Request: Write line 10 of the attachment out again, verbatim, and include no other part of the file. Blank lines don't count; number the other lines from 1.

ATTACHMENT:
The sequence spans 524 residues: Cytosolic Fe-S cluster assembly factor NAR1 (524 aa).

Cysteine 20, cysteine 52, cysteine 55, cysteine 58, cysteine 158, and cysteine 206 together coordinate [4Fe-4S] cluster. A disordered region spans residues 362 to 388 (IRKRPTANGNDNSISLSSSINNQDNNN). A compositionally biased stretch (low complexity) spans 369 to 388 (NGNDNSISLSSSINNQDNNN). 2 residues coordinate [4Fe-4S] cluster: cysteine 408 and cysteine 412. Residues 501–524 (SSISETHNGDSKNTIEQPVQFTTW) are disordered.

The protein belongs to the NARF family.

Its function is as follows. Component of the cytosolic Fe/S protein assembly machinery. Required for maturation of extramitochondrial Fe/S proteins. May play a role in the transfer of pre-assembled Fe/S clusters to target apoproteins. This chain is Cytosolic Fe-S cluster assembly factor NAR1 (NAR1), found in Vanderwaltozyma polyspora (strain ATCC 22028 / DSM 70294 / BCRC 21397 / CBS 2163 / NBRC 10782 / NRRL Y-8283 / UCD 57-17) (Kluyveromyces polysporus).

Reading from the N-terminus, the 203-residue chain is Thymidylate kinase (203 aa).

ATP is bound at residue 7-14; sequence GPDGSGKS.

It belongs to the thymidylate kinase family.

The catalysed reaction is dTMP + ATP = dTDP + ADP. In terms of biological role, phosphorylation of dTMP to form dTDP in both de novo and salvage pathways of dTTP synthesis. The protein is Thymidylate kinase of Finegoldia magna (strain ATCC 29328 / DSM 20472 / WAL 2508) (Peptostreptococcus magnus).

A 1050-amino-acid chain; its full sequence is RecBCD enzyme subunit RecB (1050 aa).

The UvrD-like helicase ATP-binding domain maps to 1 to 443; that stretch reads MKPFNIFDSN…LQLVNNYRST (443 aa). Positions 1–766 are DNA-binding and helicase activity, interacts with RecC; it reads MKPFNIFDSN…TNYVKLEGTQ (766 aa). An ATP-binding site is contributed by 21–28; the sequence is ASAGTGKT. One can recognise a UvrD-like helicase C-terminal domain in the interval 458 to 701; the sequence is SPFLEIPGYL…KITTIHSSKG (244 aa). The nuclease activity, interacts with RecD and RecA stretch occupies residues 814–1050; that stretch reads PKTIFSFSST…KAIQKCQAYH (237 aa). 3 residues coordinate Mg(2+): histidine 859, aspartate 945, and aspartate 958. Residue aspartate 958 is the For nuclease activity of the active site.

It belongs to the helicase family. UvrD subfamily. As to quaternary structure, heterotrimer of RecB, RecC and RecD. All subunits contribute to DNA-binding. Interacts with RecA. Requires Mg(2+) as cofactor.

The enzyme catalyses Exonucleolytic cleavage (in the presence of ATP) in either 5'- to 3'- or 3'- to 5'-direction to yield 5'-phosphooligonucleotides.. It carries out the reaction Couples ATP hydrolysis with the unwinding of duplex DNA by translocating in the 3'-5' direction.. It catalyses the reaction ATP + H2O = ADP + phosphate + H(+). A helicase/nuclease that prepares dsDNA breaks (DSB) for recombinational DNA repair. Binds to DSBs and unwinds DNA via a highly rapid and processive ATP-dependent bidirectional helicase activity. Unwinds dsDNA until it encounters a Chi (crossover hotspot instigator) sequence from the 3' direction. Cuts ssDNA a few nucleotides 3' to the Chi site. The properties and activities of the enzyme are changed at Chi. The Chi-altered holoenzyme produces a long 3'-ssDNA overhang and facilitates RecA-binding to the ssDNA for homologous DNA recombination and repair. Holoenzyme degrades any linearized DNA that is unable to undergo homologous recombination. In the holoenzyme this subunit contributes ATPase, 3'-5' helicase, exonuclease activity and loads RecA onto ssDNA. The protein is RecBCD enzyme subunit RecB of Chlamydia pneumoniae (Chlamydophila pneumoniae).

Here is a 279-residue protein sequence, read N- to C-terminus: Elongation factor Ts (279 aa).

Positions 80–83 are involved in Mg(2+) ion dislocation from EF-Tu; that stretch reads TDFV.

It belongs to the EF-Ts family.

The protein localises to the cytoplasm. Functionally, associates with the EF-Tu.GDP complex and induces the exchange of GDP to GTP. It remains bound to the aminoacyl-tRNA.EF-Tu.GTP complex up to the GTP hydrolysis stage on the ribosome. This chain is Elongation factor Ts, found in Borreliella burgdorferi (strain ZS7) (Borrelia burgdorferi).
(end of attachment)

The UvrD-like helicase ATP-binding domain maps to 1 to 443; that stretch reads MKPFNIFDSN…LQLVNNYRST (443 aa). Positions 1–766 are DNA-binding and helicase activity, interacts with RecC; it reads MKPFNIFDSN…TNYVKLEGTQ (766 aa). An ATP-binding site is contributed by 21–28; the sequence is ASAGTGKT. One can recognise a UvrD-like helicase C-terminal domain in the interval 458 to 701; the sequence is SPFLEIPGYL…KITTIHSSKG (244 aa). The nuclease activity, interacts with RecD and RecA stretch occupies residues 814–1050; that stretch reads PKTIFSFSST…KAIQKCQAYH (237 aa). 3 residues coordinate Mg(2+): histidine 859, aspartate 945, and aspartate 958. Residue aspartate 958 is the For nuclease activity of the active site.